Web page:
Are you wondering how to explain probabilistic genotyping and likelihood ratios to a jury? Would you like to learn how to respond to forensic implications from media publications or landmark court decisions? Does the thought of learning and then describing new forensic technologies in a courtroom leave you anxious?
In her workshop at ISHI 29, Rachel Oefelein, Quality Assurance Manager and Senior DNA Analyst at DNA Labs International (DLI), will bring together a panel of experts who will show you practical ways to respond to specific questions received from prosecution and defense attorneys, in an open forum where you can ask the questions pertaining to your specific situation.
We recently interviewed Rachel, and she shared how she manages the stress of testifying, how probabilistic genotyping has changed the courtroom landscape, and one of her more unusual experiences as an expert witness.
Hi Rachel, first I’d like to thank you for chairing a workshop on expert witness testimony for the second year in a row! We had great feedback from your workshop last year, and I know attendees will leave feeling more prepared after this workshop as well.
You’ve testified in many different court rooms both in the US and internationally. Can you describe one of your more unusual experiences?
Testifying in courts based on a British system are always a bit different for me as I am used to most of my testimony occurring in the state of Florida. Every time I swear under oath to the queen I still can’t help smiling inside because it feels so historical. Also, many of the British courts require standing for testimony. Standing for hours in heels sometimes with no air conditioning in 90-degree heat can be a real challenge!
What’s one of the most common questions that witnesses receive from the prosecution or defense? How would you recommend a witness to answer the question?
Almost every trial I have has questions based on bias:
So you are working for the prosecution so you must want the answer that serves the case they are building?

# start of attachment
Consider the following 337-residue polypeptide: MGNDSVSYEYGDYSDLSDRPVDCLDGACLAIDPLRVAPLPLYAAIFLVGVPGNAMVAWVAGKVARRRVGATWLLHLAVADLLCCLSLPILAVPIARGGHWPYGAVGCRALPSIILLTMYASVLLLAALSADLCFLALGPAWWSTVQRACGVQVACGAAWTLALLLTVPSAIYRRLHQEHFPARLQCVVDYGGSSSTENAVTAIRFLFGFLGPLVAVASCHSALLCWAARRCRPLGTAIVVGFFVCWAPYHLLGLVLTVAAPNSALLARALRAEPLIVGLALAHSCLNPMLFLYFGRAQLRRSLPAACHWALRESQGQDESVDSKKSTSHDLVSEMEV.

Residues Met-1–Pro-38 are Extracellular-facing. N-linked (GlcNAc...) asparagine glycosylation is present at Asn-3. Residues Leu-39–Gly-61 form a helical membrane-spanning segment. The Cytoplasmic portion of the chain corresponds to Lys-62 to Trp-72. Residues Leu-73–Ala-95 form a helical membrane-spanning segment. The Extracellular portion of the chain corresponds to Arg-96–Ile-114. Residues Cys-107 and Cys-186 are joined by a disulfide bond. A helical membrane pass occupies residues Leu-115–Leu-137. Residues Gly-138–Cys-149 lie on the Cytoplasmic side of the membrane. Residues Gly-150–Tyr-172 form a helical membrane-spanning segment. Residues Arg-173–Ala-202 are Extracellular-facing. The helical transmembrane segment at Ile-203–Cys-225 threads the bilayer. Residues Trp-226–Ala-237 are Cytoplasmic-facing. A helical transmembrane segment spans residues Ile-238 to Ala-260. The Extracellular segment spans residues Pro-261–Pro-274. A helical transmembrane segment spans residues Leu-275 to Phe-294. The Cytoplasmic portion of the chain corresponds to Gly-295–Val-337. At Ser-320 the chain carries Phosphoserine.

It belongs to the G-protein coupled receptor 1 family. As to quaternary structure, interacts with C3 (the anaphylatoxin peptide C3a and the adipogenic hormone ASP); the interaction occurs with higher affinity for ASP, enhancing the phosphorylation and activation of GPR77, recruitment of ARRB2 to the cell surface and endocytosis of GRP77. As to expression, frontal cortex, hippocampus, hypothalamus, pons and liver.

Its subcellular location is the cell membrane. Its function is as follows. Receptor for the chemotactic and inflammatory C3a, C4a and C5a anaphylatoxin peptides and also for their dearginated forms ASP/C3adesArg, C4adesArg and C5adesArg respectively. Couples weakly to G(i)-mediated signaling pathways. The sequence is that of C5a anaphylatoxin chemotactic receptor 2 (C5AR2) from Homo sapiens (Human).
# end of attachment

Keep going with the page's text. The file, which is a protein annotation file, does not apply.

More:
Do you receive a bonus for every database hit you report?
Did you only test evidence that would help the prosecution?
It’s important to remind the jury that you are on the side of the evidence, not the prosecution or the defense, and whichever side called you to appear in court that day in no way changes the results of your examination.
How has the prevalence of probabilistic genotyping software changed the way experts need to prepare for testimony?
Probabilistic genotyping allows for us to examine profiles that would have previously been deemed inconclusive. This means there is often far more results for many cases examined than there may previously have been prior to implementation of probabilistic genotyping software. The complexity of explaining probabilistic genotyping to a jury coupled with more items of evidence with statistics has led to much longer testimony. Experts need to prepare themselves for the possibility they could be on the stand for far longer than they have in the past. Additionally, with new technology comes admissibility hearings and questions we have never heard asked before so the expert needs to be prepared to think on their toes and make sure that they fully understand the science behind the results they are testifying to.
The average jury member probably doesn’t know much about statistics. How would you recommend explaining the concept of likelihood ratios to a lay person?
I am a huge fan of analogies, trying to explain the relevance or weight of a statistic to a lay person with no background in statistics can be a challenge. However, the average person will understand analogies like flipping a coin 10 times, the likelihood your breakfast included a poached egg and the hot and cold game! I will be explaining these analogies and other common analogies at the testimony workshop Thursday at ISHI.
I imagine testifying is quite intimidating. Do you have any tips on how to manage the stress?
For me, any nerves I experience are in the moments leading up to entering the court room. Once I make it to my seat without tripping I am good to go! In yoga there is an exercise called 4 corner breathing where you breathe in for four seconds, hold it for four seconds, exhale for four seconds and then count to four again before taking your next breath. If I am waiting in a hallway and find myself stressed this calms me right down. Also, you are far less likely to feel stressed if you are prepared. I review my case file and study before every testimony so I am refreshed on all of the details.
Who would benefit most from attending your workshop at ISHI? What can they expect to learn by attending?
Anyone involved in court proceedings or expecting to be involved in court proceedings can benefit from this workshop. Expert witnesses, students who plan to become forensic scientists and attorneys. This year our workshop will include an attorney as well as scientists, so we can address the good, bad and ugly of testifying from multiple angles. I will also take questions prior to the workshop from registrants so we can address topics that other scientists have experienced throughout the year.